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Soloists: Rolandas Romoslauskas (viola), Povilas Jacunskas (cello), Gintaras Januševičius (piano, Lithuania / Germany)
Conductor Mārtiņš Ozoliņš (Latvia)
Programme: Sergei Prokofiev, Zita Bružaitė, George Gershwin
As many as three different concertos performed by three outstanding Lithuanian soloists and the Lithuanian State Symphony Orchestra will form the framework of this programme titled as “A Concert of Concertos.” The idea to devise such a programme was proposed by the LSSO’s artistic director and chief conductor, Gintaras Rinkevičius, who, on this special occasion, will give way on the conductor’s pulpit to Mārtiņš Ozoliņš, chief conductor of the Latvian National Opera. Playing solo with the orchestra in Zita Bružaitė’s Viola Concerto Awakening and Sergei Prokofiev’s Sinfonia Concertante for cello and orchestra will be the leaders of the orchestra’s viola and cello sections, Rolandas Romoslauskas and Povilas Jacunskas.
According to Bružaitė, “the foundation of this work lies not in the modern sonorities, diverse methods or sources of sound production, which characterize the modernist sound, but in the communion between the capering, brooding, singing viola and the orchestra, which in effect blurs the boundaries between serious art music and somewhat lighter genres.”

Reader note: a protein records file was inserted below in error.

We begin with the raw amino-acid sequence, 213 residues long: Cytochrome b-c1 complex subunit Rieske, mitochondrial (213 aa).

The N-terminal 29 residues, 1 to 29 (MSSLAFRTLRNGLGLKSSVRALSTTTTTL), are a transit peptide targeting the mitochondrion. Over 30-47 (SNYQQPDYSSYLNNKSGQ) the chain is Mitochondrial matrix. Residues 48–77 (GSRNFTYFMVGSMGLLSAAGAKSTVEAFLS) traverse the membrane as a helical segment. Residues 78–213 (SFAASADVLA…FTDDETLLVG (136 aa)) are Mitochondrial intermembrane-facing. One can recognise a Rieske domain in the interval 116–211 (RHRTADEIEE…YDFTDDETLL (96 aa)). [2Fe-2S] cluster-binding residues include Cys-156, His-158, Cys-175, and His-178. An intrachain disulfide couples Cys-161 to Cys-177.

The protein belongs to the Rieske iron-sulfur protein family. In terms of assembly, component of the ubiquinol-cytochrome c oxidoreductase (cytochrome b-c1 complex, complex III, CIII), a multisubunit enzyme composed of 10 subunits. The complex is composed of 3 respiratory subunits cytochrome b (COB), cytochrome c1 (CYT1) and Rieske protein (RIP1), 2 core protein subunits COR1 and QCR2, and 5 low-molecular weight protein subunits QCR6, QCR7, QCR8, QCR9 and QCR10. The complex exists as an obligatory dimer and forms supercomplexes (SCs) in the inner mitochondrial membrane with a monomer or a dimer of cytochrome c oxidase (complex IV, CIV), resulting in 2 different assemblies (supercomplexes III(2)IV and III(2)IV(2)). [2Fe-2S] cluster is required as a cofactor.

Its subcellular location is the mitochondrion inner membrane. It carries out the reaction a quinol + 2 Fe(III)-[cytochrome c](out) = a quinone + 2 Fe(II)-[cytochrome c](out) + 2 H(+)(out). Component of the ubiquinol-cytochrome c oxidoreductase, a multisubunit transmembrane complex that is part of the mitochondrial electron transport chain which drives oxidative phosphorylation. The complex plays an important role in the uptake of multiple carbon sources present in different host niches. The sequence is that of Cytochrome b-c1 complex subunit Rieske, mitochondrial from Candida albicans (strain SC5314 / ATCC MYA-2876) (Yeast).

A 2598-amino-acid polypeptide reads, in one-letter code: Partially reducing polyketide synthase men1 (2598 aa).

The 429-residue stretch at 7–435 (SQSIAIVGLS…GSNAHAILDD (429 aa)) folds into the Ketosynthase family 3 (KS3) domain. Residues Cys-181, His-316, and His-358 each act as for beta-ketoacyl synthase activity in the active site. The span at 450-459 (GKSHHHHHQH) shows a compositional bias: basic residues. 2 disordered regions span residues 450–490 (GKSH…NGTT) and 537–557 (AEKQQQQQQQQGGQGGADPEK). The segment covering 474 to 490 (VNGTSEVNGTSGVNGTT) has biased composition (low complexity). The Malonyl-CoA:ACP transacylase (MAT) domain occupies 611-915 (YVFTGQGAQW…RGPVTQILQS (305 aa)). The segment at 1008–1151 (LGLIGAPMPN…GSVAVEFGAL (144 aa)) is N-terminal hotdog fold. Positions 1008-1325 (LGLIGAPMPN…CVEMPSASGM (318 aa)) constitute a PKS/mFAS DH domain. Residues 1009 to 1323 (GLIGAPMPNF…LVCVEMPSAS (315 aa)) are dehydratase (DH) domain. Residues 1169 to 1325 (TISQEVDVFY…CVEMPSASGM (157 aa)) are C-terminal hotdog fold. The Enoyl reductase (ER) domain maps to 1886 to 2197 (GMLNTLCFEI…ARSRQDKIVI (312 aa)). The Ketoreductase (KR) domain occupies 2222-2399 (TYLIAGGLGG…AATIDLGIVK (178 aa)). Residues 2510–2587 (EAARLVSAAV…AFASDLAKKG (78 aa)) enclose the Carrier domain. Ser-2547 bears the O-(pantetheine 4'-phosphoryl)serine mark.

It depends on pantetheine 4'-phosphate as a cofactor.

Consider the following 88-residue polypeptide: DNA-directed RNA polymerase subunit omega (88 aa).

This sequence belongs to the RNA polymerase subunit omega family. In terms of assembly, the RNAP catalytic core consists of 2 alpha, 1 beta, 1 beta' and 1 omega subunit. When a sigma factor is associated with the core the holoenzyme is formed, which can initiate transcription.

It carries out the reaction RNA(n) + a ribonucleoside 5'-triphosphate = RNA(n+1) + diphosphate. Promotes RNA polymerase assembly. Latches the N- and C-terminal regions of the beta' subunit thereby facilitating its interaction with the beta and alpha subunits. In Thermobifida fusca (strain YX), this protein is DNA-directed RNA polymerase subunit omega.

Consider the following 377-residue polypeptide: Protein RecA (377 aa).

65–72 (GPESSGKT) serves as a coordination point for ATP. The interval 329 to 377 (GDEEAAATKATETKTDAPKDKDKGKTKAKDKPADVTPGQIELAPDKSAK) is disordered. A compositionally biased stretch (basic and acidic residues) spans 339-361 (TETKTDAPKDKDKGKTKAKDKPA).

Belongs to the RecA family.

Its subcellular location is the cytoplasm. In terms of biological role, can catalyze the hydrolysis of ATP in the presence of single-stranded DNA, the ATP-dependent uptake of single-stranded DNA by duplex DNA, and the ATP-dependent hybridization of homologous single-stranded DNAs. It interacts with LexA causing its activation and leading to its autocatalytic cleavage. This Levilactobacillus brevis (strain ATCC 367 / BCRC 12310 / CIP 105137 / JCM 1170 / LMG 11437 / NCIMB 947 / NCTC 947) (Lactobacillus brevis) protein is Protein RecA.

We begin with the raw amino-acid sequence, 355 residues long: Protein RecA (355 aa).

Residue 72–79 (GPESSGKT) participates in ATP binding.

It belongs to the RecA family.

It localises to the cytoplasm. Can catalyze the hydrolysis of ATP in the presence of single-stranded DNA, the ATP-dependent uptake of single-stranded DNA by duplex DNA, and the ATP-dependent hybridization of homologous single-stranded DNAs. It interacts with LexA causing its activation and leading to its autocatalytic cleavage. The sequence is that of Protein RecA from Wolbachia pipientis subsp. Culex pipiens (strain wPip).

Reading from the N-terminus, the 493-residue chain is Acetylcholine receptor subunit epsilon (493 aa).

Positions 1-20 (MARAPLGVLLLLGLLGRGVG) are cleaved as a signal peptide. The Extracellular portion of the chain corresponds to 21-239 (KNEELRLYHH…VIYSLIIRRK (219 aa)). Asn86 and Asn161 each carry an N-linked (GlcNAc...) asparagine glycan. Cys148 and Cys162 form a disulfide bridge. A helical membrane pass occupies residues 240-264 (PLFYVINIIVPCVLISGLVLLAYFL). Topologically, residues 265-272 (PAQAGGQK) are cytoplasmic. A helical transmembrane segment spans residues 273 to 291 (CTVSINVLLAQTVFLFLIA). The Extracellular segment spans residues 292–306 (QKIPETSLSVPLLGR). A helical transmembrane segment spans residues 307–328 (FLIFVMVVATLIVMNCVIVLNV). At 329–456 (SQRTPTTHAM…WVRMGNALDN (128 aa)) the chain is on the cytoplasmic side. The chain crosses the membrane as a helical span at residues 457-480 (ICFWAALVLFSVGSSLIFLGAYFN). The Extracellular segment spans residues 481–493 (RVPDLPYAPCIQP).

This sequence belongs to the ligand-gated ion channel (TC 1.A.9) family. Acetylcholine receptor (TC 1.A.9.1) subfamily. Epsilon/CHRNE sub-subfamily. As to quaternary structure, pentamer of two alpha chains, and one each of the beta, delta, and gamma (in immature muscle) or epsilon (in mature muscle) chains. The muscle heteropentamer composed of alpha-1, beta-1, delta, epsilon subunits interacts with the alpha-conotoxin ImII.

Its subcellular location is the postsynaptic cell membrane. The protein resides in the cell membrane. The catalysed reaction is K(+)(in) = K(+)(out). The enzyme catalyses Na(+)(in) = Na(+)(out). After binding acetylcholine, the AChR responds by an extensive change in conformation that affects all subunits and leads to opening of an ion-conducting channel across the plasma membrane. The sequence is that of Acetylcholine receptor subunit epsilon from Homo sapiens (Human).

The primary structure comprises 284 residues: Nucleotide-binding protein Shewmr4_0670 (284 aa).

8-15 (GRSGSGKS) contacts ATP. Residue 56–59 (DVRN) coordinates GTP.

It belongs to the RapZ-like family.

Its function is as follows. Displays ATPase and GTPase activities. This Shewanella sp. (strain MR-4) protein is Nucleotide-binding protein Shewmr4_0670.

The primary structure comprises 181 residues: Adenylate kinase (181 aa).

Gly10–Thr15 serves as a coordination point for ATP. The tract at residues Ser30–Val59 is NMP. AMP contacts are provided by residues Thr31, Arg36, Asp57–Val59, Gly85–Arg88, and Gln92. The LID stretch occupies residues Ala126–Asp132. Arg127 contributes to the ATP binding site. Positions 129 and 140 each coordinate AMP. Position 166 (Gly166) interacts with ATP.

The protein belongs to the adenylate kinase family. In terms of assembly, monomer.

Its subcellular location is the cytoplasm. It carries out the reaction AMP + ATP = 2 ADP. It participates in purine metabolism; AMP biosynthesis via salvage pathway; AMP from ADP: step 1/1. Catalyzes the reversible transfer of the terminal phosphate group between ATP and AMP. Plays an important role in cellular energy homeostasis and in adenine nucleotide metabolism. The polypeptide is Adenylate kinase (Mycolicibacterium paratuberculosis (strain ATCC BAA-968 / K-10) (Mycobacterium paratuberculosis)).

Symphony-Concerto in E minor (1952) for cello and orchestra, more commonly referred to as Sinfonia Concertante, is one of Prokofiev’s final completed works that was for a long time considered unplayable. “This work is really important to me; I like it very much, indeed. Even though it is quite an easy-listening piece for the audience, the music is formidably complicated, posing many technical challenges to the performer,” Jacunskas asserts.
Lithuanian-born pianist Gintaras Januševičius, who has currently made Hannover his second home, is known to have a knack for experimentation with the formats of presentation. Thus his every appearance is imbued with a spirit of adventure: he is always very keen to look for unusual venues and frameworks wherein to present less known musical works, or find a different key to the well-known staple pieces. At the “Music of Changes” festival he will perform the legendary Concerto in F (1925) by George Gershwin. Walter Damrosch, a commissioner and first conductor of the concerto, praised the work in the following lines: “Lady Jazz... has danced her way around the world... but for all her travels and sweeping popularity, she has encountered no knight who could lift her to a level that would enable her to be received as a respectable member of musical circles. George Gershwin seems to have accomplished this miracle... boldly by dressing his extremely independent and up-to-date young lady in the classic garb of a concerto. ... He is the Prince who has taken Cinderella by the hand and openly proclaimed her a princess to the astonished world, no doubt to the fury of her envious sisters.”